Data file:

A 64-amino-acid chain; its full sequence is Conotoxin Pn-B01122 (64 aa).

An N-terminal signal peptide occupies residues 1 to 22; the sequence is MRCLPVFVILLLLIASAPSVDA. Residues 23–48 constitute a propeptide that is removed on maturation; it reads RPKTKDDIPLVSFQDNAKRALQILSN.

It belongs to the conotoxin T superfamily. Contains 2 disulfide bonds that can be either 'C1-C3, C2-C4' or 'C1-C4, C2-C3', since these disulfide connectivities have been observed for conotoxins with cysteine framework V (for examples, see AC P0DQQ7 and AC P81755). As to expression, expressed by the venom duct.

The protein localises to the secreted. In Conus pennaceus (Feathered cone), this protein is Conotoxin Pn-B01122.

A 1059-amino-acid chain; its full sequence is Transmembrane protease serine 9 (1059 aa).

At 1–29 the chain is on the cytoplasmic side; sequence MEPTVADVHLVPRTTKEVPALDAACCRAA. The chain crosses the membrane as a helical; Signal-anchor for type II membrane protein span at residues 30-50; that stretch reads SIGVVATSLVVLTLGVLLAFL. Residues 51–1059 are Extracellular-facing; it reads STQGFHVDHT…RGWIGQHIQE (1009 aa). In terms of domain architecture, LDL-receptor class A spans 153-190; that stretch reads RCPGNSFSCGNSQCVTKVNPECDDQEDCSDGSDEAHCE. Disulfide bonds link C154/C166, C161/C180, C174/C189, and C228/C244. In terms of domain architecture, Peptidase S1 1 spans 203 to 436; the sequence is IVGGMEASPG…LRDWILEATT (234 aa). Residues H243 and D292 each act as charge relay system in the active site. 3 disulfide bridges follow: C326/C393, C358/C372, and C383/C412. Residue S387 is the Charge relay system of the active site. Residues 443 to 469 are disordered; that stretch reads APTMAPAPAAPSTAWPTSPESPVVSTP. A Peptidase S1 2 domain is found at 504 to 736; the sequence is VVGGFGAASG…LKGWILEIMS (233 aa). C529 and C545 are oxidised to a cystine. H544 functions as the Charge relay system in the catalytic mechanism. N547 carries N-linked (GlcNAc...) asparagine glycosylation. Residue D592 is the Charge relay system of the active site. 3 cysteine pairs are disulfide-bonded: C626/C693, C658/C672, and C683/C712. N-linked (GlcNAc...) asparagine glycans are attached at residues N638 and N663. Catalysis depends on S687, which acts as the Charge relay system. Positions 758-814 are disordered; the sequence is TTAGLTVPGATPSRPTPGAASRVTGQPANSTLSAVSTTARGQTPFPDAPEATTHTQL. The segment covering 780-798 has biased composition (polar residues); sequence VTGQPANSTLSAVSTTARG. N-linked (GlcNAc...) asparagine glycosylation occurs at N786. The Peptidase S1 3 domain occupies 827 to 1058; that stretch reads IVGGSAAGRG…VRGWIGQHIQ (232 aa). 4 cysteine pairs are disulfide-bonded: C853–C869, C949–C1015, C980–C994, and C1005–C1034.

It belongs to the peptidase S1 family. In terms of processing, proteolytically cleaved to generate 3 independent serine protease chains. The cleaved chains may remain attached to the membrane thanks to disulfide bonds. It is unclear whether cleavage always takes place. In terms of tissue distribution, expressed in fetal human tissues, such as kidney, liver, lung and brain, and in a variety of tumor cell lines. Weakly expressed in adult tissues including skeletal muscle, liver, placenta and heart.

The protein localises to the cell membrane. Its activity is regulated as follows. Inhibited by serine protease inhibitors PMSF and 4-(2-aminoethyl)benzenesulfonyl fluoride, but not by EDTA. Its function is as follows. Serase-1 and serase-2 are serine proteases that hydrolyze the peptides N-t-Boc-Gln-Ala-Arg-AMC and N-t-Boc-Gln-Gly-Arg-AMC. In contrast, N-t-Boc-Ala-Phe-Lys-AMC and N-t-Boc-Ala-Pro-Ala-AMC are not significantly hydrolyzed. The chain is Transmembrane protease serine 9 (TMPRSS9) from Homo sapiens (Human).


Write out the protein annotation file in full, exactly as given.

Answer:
A 64-amino-acid chain; its full sequence is Conotoxin Pn-B01122 (64 aa).

An N-terminal signal peptide occupies residues 1 to 22; the sequence is MRCLPVFVILLLLIASAPSVDA. Residues 23–48 constitute a propeptide that is removed on maturation; it reads RPKTKDDIPLVSFQDNAKRALQILSN.

It belongs to the conotoxin T superfamily. Contains 2 disulfide bonds that can be either 'C1-C3, C2-C4' or 'C1-C4, C2-C3', since these disulfide connectivities have been observed for conotoxins with cysteine framework V (for examples, see AC P0DQQ7 and AC P81755). As to expression, expressed by the venom duct.

The protein localises to the secreted. In Conus pennaceus (Feathered cone), this protein is Conotoxin Pn-B01122.

A 1059-amino-acid chain; its full sequence is Transmembrane protease serine 9 (1059 aa).

At 1–29 the chain is on the cytoplasmic side; sequence MEPTVADVHLVPRTTKEVPALDAACCRAA. The chain crosses the membrane as a helical; Signal-anchor for type II membrane protein span at residues 30-50; that stretch reads SIGVVATSLVVLTLGVLLAFL. Residues 51–1059 are Extracellular-facing; it reads STQGFHVDHT…RGWIGQHIQE (1009 aa). In terms of domain architecture, LDL-receptor class A spans 153-190; that stretch reads RCPGNSFSCGNSQCVTKVNPECDDQEDCSDGSDEAHCE. Disulfide bonds link C154/C166, C161/C180, C174/C189, and C228/C244. In terms of domain architecture, Peptidase S1 1 spans 203 to 436; the sequence is IVGGMEASPG…LRDWILEATT (234 aa). Residues H243 and D292 each act as charge relay system in the active site. 3 disulfide bridges follow: C326/C393, C358/C372, and C383/C412. Residue S387 is the Charge relay system of the active site. Residues 443 to 469 are disordered; that stretch reads APTMAPAPAAPSTAWPTSPESPVVSTP. A Peptidase S1 2 domain is found at 504 to 736; the sequence is VVGGFGAASG…LKGWILEIMS (233 aa). C529 and C545 are oxidised to a cystine. H544 functions as the Charge relay system in the catalytic mechanism. N547 carries N-linked (GlcNAc...) asparagine glycosylation. Residue D592 is the Charge relay system of the active site. 3 cysteine pairs are disulfide-bonded: C626/C693, C658/C672, and C683/C712. N-linked (GlcNAc...) asparagine glycans are attached at residues N638 and N663. Catalysis depends on S687, which acts as the Charge relay system. Positions 758-814 are disordered; the sequence is TTAGLTVPGATPSRPTPGAASRVTGQPANSTLSAVSTTARGQTPFPDAPEATTHTQL. The segment covering 780-798 has biased composition (polar residues); sequence VTGQPANSTLSAVSTTARG. N-linked (GlcNAc...) asparagine glycosylation occurs at N786. The Peptidase S1 3 domain occupies 827 to 1058; that stretch reads IVGGSAAGRG…VRGWIGQHIQ (232 aa). 4 cysteine pairs are disulfide-bonded: C853–C869, C949–C1015, C980–C994, and C1005–C1034.

It belongs to the peptidase S1 family. In terms of processing, proteolytically cleaved to generate 3 independent serine protease chains. The cleaved chains may remain attached to the membrane thanks to disulfide bonds. It is unclear whether cleavage always takes place. In terms of tissue distribution, expressed in fetal human tissues, such as kidney, liver, lung and brain, and in a variety of tumor cell lines. Weakly expressed in adult tissues including skeletal muscle, liver, placenta and heart.

The protein localises to the cell membrane. Its activity is regulated as follows. Inhibited by serine protease inhibitors PMSF and 4-(2-aminoethyl)benzenesulfonyl fluoride, but not by EDTA. Its function is as follows. Serase-1 and serase-2 are serine proteases that hydrolyze the peptides N-t-Boc-Gln-Ala-Arg-AMC and N-t-Boc-Gln-Gly-Arg-AMC. In contrast, N-t-Boc-Ala-Phe-Lys-AMC and N-t-Boc-Ala-Pro-Ala-AMC are not significantly hydrolyzed. The chain is Transmembrane protease serine 9 (TMPRSS9) from Homo sapiens (Human).